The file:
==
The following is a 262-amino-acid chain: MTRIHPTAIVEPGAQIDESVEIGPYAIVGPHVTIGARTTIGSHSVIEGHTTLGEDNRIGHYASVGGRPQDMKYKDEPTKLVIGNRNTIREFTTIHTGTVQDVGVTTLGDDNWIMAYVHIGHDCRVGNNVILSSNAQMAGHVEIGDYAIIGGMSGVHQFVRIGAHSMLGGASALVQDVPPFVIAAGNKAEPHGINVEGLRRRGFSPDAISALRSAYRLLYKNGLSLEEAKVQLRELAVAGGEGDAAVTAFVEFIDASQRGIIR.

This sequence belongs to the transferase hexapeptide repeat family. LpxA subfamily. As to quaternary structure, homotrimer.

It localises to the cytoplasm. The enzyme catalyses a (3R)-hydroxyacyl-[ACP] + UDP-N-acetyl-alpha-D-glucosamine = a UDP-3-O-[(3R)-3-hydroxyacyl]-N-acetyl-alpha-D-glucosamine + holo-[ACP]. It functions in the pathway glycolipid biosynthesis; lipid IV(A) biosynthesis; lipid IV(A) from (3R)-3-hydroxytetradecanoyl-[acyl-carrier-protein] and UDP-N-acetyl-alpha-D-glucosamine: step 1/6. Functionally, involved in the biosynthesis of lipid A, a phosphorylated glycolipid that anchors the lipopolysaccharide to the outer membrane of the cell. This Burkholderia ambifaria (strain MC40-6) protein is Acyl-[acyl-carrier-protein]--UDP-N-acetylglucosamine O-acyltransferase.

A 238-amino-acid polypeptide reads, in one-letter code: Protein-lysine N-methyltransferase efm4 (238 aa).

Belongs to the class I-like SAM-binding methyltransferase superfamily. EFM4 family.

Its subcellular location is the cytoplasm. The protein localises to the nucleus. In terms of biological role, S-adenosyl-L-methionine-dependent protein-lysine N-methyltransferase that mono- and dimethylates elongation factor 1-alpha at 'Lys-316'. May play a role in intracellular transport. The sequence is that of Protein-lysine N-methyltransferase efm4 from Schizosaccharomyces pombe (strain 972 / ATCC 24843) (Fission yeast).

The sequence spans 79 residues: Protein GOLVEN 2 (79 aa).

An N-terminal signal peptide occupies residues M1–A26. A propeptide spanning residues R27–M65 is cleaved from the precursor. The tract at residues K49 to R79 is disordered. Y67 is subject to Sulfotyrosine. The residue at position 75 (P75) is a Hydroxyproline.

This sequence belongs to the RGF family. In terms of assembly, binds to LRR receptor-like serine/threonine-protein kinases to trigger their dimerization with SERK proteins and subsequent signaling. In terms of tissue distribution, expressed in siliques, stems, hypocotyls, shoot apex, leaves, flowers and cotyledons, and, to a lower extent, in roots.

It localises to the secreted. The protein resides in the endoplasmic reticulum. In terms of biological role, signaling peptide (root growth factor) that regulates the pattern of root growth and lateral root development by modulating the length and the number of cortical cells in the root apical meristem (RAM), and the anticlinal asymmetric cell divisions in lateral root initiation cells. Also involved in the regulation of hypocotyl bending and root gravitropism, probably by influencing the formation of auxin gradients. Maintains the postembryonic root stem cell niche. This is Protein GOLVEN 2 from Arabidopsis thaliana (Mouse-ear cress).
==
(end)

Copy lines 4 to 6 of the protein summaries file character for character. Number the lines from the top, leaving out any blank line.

A 238-amino-acid polypeptide reads, in one-letter code: Protein-lysine N-methyltransferase efm4 (238 aa).

Belongs to the class I-like SAM-binding methyltransferase superfamily. EFM4 family.

Its subcellular location is the cytoplasm. The protein localises to the nucleus. In terms of biological role, S-adenosyl-L-methionine-dependent protein-lysine N-methyltransferase that mono- and dimethylates elongation factor 1-alpha at 'Lys-316'. May play a role in intracellular transport. The sequence is that of Protein-lysine N-methyltransferase efm4 from Schizosaccharomyces pombe (strain 972 / ATCC 24843) (Fission yeast).